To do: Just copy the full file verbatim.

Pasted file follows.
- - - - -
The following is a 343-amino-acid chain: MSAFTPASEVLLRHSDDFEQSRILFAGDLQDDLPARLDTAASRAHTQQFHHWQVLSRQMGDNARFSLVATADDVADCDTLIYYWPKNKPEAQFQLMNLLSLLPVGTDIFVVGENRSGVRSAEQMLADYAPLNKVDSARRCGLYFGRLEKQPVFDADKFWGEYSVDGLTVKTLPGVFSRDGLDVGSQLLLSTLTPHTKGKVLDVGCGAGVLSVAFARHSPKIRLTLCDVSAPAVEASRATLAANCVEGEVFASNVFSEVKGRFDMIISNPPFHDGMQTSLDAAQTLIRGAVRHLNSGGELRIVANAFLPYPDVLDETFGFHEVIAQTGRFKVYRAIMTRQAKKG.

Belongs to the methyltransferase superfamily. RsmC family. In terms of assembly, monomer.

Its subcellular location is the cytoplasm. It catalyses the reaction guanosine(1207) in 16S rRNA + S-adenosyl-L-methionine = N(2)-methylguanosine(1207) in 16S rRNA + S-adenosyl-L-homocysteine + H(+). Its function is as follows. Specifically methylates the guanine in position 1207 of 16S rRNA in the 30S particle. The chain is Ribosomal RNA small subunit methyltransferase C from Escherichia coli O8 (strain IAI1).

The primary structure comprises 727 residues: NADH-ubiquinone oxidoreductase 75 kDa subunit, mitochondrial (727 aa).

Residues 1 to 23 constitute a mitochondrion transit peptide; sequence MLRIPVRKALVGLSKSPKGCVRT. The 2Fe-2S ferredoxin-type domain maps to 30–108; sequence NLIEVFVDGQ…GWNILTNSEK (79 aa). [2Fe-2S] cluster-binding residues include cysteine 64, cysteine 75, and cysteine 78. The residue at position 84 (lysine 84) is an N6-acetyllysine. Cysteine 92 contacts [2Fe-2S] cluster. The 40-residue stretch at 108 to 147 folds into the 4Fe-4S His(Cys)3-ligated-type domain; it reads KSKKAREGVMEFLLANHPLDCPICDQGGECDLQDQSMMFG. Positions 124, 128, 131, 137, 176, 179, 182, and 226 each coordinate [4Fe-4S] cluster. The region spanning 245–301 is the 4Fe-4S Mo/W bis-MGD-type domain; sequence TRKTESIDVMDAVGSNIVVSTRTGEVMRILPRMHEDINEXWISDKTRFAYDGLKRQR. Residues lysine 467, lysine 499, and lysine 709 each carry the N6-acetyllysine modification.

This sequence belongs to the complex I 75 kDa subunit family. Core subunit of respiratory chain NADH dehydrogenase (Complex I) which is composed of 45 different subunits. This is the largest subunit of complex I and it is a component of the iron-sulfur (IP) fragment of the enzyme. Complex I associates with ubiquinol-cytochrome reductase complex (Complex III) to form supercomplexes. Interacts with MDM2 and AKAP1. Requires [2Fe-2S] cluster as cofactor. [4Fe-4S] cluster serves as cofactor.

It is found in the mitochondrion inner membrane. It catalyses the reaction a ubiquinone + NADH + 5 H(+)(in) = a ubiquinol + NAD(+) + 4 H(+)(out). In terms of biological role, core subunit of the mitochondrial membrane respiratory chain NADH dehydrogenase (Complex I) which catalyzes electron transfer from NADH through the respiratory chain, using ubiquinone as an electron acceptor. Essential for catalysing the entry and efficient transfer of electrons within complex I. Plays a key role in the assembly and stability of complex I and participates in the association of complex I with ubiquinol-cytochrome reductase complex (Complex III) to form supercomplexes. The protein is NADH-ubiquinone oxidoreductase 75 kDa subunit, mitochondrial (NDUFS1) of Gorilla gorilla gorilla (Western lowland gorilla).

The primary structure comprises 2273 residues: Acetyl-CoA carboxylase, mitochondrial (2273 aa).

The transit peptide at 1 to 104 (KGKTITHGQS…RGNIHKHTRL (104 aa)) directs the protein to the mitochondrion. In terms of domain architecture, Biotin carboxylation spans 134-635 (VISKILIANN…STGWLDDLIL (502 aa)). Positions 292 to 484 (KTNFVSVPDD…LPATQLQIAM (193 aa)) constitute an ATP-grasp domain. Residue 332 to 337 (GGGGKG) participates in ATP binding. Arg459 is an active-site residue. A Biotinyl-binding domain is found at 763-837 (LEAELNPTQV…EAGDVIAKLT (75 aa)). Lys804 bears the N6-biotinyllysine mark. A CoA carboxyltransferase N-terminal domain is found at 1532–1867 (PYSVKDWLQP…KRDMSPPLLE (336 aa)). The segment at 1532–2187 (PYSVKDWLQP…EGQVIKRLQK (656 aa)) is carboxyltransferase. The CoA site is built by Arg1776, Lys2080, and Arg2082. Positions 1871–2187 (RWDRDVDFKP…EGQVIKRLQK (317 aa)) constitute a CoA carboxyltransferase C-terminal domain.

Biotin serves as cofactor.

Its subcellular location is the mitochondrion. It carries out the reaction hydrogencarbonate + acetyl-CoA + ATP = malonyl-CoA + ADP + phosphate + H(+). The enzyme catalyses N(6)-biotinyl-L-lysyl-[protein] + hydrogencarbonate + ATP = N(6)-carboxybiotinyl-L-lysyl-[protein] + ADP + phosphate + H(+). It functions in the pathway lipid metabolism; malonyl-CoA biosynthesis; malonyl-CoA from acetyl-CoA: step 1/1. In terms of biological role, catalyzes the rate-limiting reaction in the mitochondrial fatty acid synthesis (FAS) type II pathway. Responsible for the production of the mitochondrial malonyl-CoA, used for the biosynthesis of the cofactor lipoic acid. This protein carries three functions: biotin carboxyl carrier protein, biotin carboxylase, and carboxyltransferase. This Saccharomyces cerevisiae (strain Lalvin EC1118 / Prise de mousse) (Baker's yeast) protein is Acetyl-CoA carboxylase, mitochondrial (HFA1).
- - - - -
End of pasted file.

The following is a 343-amino-acid chain: MSAFTPASEVLLRHSDDFEQSRILFAGDLQDDLPARLDTAASRAHTQQFHHWQVLSRQMGDNARFSLVATADDVADCDTLIYYWPKNKPEAQFQLMNLLSLLPVGTDIFVVGENRSGVRSAEQMLADYAPLNKVDSARRCGLYFGRLEKQPVFDADKFWGEYSVDGLTVKTLPGVFSRDGLDVGSQLLLSTLTPHTKGKVLDVGCGAGVLSVAFARHSPKIRLTLCDVSAPAVEASRATLAANCVEGEVFASNVFSEVKGRFDMIISNPPFHDGMQTSLDAAQTLIRGAVRHLNSGGELRIVANAFLPYPDVLDETFGFHEVIAQTGRFKVYRAIMTRQAKKG.

Belongs to the methyltransferase superfamily. RsmC family. In terms of assembly, monomer.

Its subcellular location is the cytoplasm. It catalyses the reaction guanosine(1207) in 16S rRNA + S-adenosyl-L-methionine = N(2)-methylguanosine(1207) in 16S rRNA + S-adenosyl-L-homocysteine + H(+). Its function is as follows. Specifically methylates the guanine in position 1207 of 16S rRNA in the 30S particle. The chain is Ribosomal RNA small subunit methyltransferase C from Escherichia coli O8 (strain IAI1).

The primary structure comprises 727 residues: NADH-ubiquinone oxidoreductase 75 kDa subunit, mitochondrial (727 aa).

Residues 1 to 23 constitute a mitochondrion transit peptide; sequence MLRIPVRKALVGLSKSPKGCVRT. The 2Fe-2S ferredoxin-type domain maps to 30–108; sequence NLIEVFVDGQ…GWNILTNSEK (79 aa). [2Fe-2S] cluster-binding residues include cysteine 64, cysteine 75, and cysteine 78. The residue at position 84 (lysine 84) is an N6-acetyllysine. Cysteine 92 contacts [2Fe-2S] cluster. The 40-residue stretch at 108 to 147 folds into the 4Fe-4S His(Cys)3-ligated-type domain; it reads KSKKAREGVMEFLLANHPLDCPICDQGGECDLQDQSMMFG. Positions 124, 128, 131, 137, 176, 179, 182, and 226 each coordinate [4Fe-4S] cluster. The region spanning 245–301 is the 4Fe-4S Mo/W bis-MGD-type domain; sequence TRKTESIDVMDAVGSNIVVSTRTGEVMRILPRMHEDINEXWISDKTRFAYDGLKRQR. Residues lysine 467, lysine 499, and lysine 709 each carry the N6-acetyllysine modification.

This sequence belongs to the complex I 75 kDa subunit family. Core subunit of respiratory chain NADH dehydrogenase (Complex I) which is composed of 45 different subunits. This is the largest subunit of complex I and it is a component of the iron-sulfur (IP) fragment of the enzyme. Complex I associates with ubiquinol-cytochrome reductase complex (Complex III) to form supercomplexes. Interacts with MDM2 and AKAP1. Requires [2Fe-2S] cluster as cofactor. [4Fe-4S] cluster serves as cofactor.

It is found in the mitochondrion inner membrane. It catalyses the reaction a ubiquinone + NADH + 5 H(+)(in) = a ubiquinol + NAD(+) + 4 H(+)(out). In terms of biological role, core subunit of the mitochondrial membrane respiratory chain NADH dehydrogenase (Complex I) which catalyzes electron transfer from NADH through the respiratory chain, using ubiquinone as an electron acceptor. Essential for catalysing the entry and efficient transfer of electrons within complex I. Plays a key role in the assembly and stability of complex I and participates in the association of complex I with ubiquinol-cytochrome reductase complex (Complex III) to form supercomplexes. The protein is NADH-ubiquinone oxidoreductase 75 kDa subunit, mitochondrial (NDUFS1) of Gorilla gorilla gorilla (Western lowland gorilla).

The primary structure comprises 2273 residues: Acetyl-CoA carboxylase, mitochondrial (2273 aa).

The transit peptide at 1 to 104 (KGKTITHGQS…RGNIHKHTRL (104 aa)) directs the protein to the mitochondrion. In terms of domain architecture, Biotin carboxylation spans 134-635 (VISKILIANN…STGWLDDLIL (502 aa)). Positions 292 to 484 (KTNFVSVPDD…LPATQLQIAM (193 aa)) constitute an ATP-grasp domain. Residue 332 to 337 (GGGGKG) participates in ATP binding. Arg459 is an active-site residue. A Biotinyl-binding domain is found at 763-837 (LEAELNPTQV…EAGDVIAKLT (75 aa)). Lys804 bears the N6-biotinyllysine mark. A CoA carboxyltransferase N-terminal domain is found at 1532–1867 (PYSVKDWLQP…KRDMSPPLLE (336 aa)). The segment at 1532–2187 (PYSVKDWLQP…EGQVIKRLQK (656 aa)) is carboxyltransferase. The CoA site is built by Arg1776, Lys2080, and Arg2082. Positions 1871–2187 (RWDRDVDFKP…EGQVIKRLQK (317 aa)) constitute a CoA carboxyltransferase C-terminal domain.

Biotin serves as cofactor.

Its subcellular location is the mitochondrion. It carries out the reaction hydrogencarbonate + acetyl-CoA + ATP = malonyl-CoA + ADP + phosphate + H(+). The enzyme catalyses N(6)-biotinyl-L-lysyl-[protein] + hydrogencarbonate + ATP = N(6)-carboxybiotinyl-L-lysyl-[protein] + ADP + phosphate + H(+). It functions in the pathway lipid metabolism; malonyl-CoA biosynthesis; malonyl-CoA from acetyl-CoA: step 1/1. In terms of biological role, catalyzes the rate-limiting reaction in the mitochondrial fatty acid synthesis (FAS) type II pathway. Responsible for the production of the mitochondrial malonyl-CoA, used for the biosynthesis of the cofactor lipoic acid. This protein carries three functions: biotin carboxyl carrier protein, biotin carboxylase, and carboxyltransferase. This Saccharomyces cerevisiae (strain Lalvin EC1118 / Prise de mousse) (Baker's yeast) protein is Acetyl-CoA carboxylase, mitochondrial (HFA1).